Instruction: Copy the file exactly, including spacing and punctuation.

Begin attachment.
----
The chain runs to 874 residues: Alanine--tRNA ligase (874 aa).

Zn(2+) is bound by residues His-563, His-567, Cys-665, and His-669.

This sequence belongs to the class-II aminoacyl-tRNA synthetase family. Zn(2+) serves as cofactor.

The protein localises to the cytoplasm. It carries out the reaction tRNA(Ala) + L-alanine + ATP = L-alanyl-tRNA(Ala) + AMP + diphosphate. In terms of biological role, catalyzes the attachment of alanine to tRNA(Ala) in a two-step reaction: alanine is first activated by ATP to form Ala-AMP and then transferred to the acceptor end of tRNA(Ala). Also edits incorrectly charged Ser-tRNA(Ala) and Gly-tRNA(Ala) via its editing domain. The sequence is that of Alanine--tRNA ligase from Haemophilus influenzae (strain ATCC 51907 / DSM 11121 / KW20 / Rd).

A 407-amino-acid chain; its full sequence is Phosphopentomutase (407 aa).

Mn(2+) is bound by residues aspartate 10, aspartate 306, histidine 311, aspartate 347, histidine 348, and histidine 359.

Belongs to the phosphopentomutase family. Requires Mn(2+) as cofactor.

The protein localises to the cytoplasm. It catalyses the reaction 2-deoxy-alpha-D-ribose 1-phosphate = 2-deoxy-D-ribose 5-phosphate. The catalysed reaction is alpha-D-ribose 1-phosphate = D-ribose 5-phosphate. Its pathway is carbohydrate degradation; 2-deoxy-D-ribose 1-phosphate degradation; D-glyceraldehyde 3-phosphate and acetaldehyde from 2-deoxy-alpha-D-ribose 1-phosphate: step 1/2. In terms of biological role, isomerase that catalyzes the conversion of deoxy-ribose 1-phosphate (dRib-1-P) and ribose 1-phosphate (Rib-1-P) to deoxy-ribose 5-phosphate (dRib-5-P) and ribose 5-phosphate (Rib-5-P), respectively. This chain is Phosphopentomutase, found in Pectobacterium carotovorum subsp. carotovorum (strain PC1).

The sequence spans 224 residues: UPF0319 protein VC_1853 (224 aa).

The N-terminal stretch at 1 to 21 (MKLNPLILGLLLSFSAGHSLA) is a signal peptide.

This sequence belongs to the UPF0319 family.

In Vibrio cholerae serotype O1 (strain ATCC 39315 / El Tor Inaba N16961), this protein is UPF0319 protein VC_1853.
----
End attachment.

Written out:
The chain runs to 874 residues: Alanine--tRNA ligase (874 aa).

Zn(2+) is bound by residues His-563, His-567, Cys-665, and His-669.

This sequence belongs to the class-II aminoacyl-tRNA synthetase family. Zn(2+) serves as cofactor.

The protein localises to the cytoplasm. It carries out the reaction tRNA(Ala) + L-alanine + ATP = L-alanyl-tRNA(Ala) + AMP + diphosphate. In terms of biological role, catalyzes the attachment of alanine to tRNA(Ala) in a two-step reaction: alanine is first activated by ATP to form Ala-AMP and then transferred to the acceptor end of tRNA(Ala). Also edits incorrectly charged Ser-tRNA(Ala) and Gly-tRNA(Ala) via its editing domain. The sequence is that of Alanine--tRNA ligase from Haemophilus influenzae (strain ATCC 51907 / DSM 11121 / KW20 / Rd).

A 407-amino-acid chain; its full sequence is Phosphopentomutase (407 aa).

Mn(2+) is bound by residues aspartate 10, aspartate 306, histidine 311, aspartate 347, histidine 348, and histidine 359.

Belongs to the phosphopentomutase family. Requires Mn(2+) as cofactor.

The protein localises to the cytoplasm. It catalyses the reaction 2-deoxy-alpha-D-ribose 1-phosphate = 2-deoxy-D-ribose 5-phosphate. The catalysed reaction is alpha-D-ribose 1-phosphate = D-ribose 5-phosphate. Its pathway is carbohydrate degradation; 2-deoxy-D-ribose 1-phosphate degradation; D-glyceraldehyde 3-phosphate and acetaldehyde from 2-deoxy-alpha-D-ribose 1-phosphate: step 1/2. In terms of biological role, isomerase that catalyzes the conversion of deoxy-ribose 1-phosphate (dRib-1-P) and ribose 1-phosphate (Rib-1-P) to deoxy-ribose 5-phosphate (dRib-5-P) and ribose 5-phosphate (Rib-5-P), respectively. This chain is Phosphopentomutase, found in Pectobacterium carotovorum subsp. carotovorum (strain PC1).

The sequence spans 224 residues: UPF0319 protein VC_1853 (224 aa).

The N-terminal stretch at 1 to 21 (MKLNPLILGLLLSFSAGHSLA) is a signal peptide.

This sequence belongs to the UPF0319 family.

In Vibrio cholerae serotype O1 (strain ATCC 39315 / El Tor Inaba N16961), this protein is UPF0319 protein VC_1853.